Fuzzing Into Forever– On Losing One’s Mother and One’s Dog In the Same Weekend…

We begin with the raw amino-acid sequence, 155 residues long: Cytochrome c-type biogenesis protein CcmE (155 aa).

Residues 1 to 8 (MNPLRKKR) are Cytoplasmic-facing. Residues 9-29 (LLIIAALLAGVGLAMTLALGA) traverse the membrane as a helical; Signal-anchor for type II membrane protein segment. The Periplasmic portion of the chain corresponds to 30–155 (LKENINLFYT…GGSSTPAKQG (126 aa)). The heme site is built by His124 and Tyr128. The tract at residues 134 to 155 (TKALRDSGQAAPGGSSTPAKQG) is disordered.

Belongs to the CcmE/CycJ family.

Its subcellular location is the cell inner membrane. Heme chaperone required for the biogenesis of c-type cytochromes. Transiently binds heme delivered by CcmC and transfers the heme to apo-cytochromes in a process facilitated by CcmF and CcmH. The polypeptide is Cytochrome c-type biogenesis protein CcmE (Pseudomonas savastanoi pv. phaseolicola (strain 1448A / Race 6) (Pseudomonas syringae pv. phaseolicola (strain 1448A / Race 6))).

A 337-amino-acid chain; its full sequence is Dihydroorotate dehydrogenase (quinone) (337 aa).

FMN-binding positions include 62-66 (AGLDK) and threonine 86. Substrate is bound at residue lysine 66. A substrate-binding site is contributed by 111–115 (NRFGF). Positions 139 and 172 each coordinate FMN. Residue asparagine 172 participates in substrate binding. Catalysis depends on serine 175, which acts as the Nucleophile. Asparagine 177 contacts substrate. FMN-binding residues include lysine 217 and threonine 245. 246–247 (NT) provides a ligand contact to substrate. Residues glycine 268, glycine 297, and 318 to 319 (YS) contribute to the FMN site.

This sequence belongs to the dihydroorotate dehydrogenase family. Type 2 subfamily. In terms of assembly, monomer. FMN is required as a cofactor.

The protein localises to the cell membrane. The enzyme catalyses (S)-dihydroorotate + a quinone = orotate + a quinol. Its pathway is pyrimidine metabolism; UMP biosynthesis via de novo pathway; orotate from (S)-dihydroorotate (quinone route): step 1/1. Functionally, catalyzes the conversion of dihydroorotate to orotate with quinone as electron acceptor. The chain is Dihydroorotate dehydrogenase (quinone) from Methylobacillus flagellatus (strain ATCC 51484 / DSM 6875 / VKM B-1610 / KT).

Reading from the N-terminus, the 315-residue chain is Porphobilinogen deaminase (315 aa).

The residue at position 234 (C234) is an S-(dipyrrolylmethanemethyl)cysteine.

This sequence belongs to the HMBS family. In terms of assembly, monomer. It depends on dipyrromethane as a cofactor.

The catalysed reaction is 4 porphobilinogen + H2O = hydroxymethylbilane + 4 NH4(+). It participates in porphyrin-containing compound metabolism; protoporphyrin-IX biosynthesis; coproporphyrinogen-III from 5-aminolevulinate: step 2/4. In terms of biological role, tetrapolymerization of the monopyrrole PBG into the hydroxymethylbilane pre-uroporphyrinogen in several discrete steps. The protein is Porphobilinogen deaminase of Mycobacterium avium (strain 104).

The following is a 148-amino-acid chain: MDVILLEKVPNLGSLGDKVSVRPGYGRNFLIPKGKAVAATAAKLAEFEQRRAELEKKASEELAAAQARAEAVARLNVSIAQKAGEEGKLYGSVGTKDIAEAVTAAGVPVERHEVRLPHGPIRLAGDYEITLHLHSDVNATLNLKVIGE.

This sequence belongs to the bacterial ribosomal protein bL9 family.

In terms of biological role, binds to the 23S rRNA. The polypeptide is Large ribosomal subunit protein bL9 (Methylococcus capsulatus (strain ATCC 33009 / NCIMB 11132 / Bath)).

CCI00004 My mother died last week. Wednesday?—or was it Thursday? My mind is so on autopilot right now I really don’t recall. I’ve shed sporadic tears, tears that come mostly when I talk on the phone to my siblings and friends, but because I have no idea how I am supposed to feel, or act, or re-act, life in the last few days has proceeded pretty much as normal; I’ve never lost my mother before, you see, so I’m kind of at a loss as to how to play this one. My father asked (as if Daddy ever “asked” anything of us,) that we leave him alone for a few weeks in the house he and Madre shared for so many years. As he put it, he had loneliness, anger, guilt and five or six other emotions to process and didn’t need the distraction of condolences while he was doing so. That’s exactly how I feel, like a sick cat that goes under the porch to puke in peace. Friends have told me that the realization would “hit” at some point, but because my mother is so much a part of who I am, and because although we speak by phone weekly, I can count on both hands the number of times I’ve seen her in the last twenty years, the loss of the actual day-to-day reality of her being here or not being here has been limited to minor annoyances like not having her around to give me my niece’s cell phone number so I can call to commiserate. I’ve been expecting Madre to pay me a goodbye visit, just for form and maybe to impart some last bit of wisdom or assurance, but so far she’s not made her final presence known. On the morning after her death, perhaps hoping to commune with the ineffable, I went outside into the sunshine to take a nice long walk in the woods with my beautiful young German Shepherd dogs; their gleeful, exuberant energy always cheers me when I’m feeling depleted and discouraged. They’re eight months old now, and halfway grown, having survived a horrible bout of Parvo as five-week old babies that bonded us in a way only two weeks of shared explosive diarrhea and vomiting and needles and laundry can bind three hapless hill creatures together in misery. I adore them both, but the male, Albert, has been my soul mate from the start, quick and generous, an amazing athlete, almost uncannily obedient. Of all the dogs I’ve had over the years, his connection with me has been by far the most intense and intuitive, so much so that I’ve begun guidance training him as an eventuality against my deteriorating eyesight. But here he was lying dead on the patio as his sister, Daisy, hovered uncomprehending and frantic. His beautiful golden body, that luxurious fur, his extraordinary tail, were inert and cold. What felled him, I can only guess—maybe a cardiac defect from the Parvo? But all I could feel when I saw him there was just another level of numb. Not loss, not sadness, simply utter resignation; I had a grave to dig in the hard September granite—and I had to dig it now. I’ve had to do this before; more times than I can count, actually, and each time for valued friends of my ranch family. Cats, dogs, horses, even a couple of pet chickens and a pot-belly pig lie buried in holes under various trees, vines, gardens. And it’s always the same: a hard, muddy, heart and backbreaking slog to get them in there. The ritual is pretty simple: Gather together my wits, fetch all the various shovels, post hole diggers, a hose to dampen the earth—then somehow drag the cold, dead, awkward weight of my departed friend to the burial site, and get started. ########## Digging a grave is a combination of horrifying, heartbreaking, infuriating and comic; it’s exhausting in every sense, a process that forces you through the emotional gamut and well beyond the limits of your physical endurance—sustained only by duty and adrenalin. You’re going to get bruised and muddy, humiliated by the soil. You’ll get sweaty and discouraged, frustrated by root systems and underground boulders where you thought you had a good clean hole going. Shovel handles break, muscles and ligaments shred, fingernails snap off at the quick—and then there is the awful reality of the corpse to deal with. If you didn’t get to it early enough, the body will be frozen in the most inconvenient and space-consuming configuration possible, and the only way to make it fit is to either break bones or saw off limbs—neither of which you can bear to contemplate—so you Just. Keep. Digging. Until your back feels like burning knives and your muscles are trembling in protest, and the tears stinging your face turn to sweat. But by the time you’re though and the last shovelful of dirt tamped down, you’ve made your peace with the dead husk of your friend, and have handled the corpse just enough that its horror no longer touches you. It’s just a thing now, a shell that had to be buried because it was beginning to stink– that undeniable truth of our organic temporality. The whole burial process is so healing, so primal and metaphoric, it’s almost poetic, and most Americans have no idea how evolved and symmetrical a process it is. We rely instead on industrialized ritual, the coroner, the mortician, the hearse, the crematory or cemetery with its front loaders and artificial turf, and the hired “technicians” and “directors” to do the dirty work. But I like the duty and the penance of digging a grave myself, wresting the dead shell of my friend into it, sobbing a final goodbye into the cool wet earth beneath my cheek, the finality of the sound of the first shovelful of dirt as it concusses off the chest, covers the once-beloved face. The way the earth shifts as I tamp it, cover it with rocks to guard against scavengers, leave spent in every way to drink a comforting toast to calm the pain of it all. ########### The next morning Daisy and took our customary walk up to the spring. She tried to be interested, I tried to be distracted, but Albert’s absence on our hike was so palpable we were both just going through the motions. When we got to the spring we first looked for bears, then sensing none, Daisy went for her obligatory splash through the muck while I looked up into a perfect blue sky on a perfect fall day and just wailed and keened with loss. Still sobbing, I sat down on a dried cow patty in despair, empty and spent. And that’s when Madre came to me. She always told us she’d wanted to be a forest ranger and have six boys so she could spend her days roaming the woods with them. Instead, she’d married a medical student, put him through school and training, moved to suburbia, and in between popping out four daughters and a son, worked as a pharmacist while establishing herself as a social force in our posh coastal Southern California community. None of us, her children, really got to spend much time tramping through the woods with her—although singly we’re all inveterate trekkers and naturalists. But in that moment of corporal disconnect, the sentimental, magical-thinking side of me realized that now her once-fettered spirit has the world’s best dog to roam the Ever-After Woods with. And Albert has the big welcoming soul he really needed to guide therein. And that simple conceit brings me comfort. DSC05343       RIP Beverly Mae Liechty Hansen, April 12, 1926 – September 24, 2014